The state Department of Housing and Community Development says Inglewood needs to add 567 units of housing affordable to residents earning very low to moderate incomes by 2021. Since 2013, none of these units have been built. How would you create more affordable housing in the city?

Inglewood is one of the densest cities in America with over 12,000 residents per square mile.Comparatively, Los Angeles has roughly 8,500. Adding housing and building out the city stresses the resources of our schools, roads, sanitation system, and lessens the value of our current property owners.

As part of the deal with the NFL stadium, 2,995 new housing units are to be built in Inglewood, which could increase our population and our density by 10 percent.[Note: Curbed LA has reported that the project would deliver 2,500 units of housing.]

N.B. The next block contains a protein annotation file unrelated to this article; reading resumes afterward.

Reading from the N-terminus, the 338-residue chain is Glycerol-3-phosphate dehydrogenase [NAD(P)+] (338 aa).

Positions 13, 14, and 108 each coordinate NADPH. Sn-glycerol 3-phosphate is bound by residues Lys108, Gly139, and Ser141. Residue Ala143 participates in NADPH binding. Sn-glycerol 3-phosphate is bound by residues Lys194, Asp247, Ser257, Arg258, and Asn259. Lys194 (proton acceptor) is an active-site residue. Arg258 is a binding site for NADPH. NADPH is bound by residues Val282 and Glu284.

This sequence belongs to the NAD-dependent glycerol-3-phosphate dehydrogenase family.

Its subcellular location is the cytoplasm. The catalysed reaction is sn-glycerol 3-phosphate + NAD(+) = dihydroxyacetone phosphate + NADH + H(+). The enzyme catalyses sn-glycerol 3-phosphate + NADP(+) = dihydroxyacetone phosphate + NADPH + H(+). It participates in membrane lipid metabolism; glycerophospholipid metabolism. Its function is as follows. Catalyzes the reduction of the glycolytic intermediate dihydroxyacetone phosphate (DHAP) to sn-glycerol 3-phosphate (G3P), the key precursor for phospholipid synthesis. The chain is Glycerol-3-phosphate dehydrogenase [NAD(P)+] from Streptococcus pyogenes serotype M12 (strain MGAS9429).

I am willing to work with the developers to assist a project that can ensure that 567 out of the 2,995 new housing units are dedicated to affordable housing, but we do not need additional housing built in Inglewood to line the pockets of developers. Furthermore, I will create a task force to ensure that the tax revenue from the development is used to hire former veterans to fight crime in Inglewood.

— Lucy Guanuna, Bianca Barragan, and Elijah Chiland contributed to this report.

Leave a Reply

Your email address will not be published. Required fields are marked *

You may use these HTML tags and attributes: <a href="" title=""> <abbr title=""> <acronym title=""> <b> <blockquote cite=""> <cite> <code> <del datetime=""> <em> <i> <q cite=""> <strike> <strong>

 
 
DMS
0 Flares Twitter 0 Facebook 0 Google+ 0 Filament.io 0 Flares ×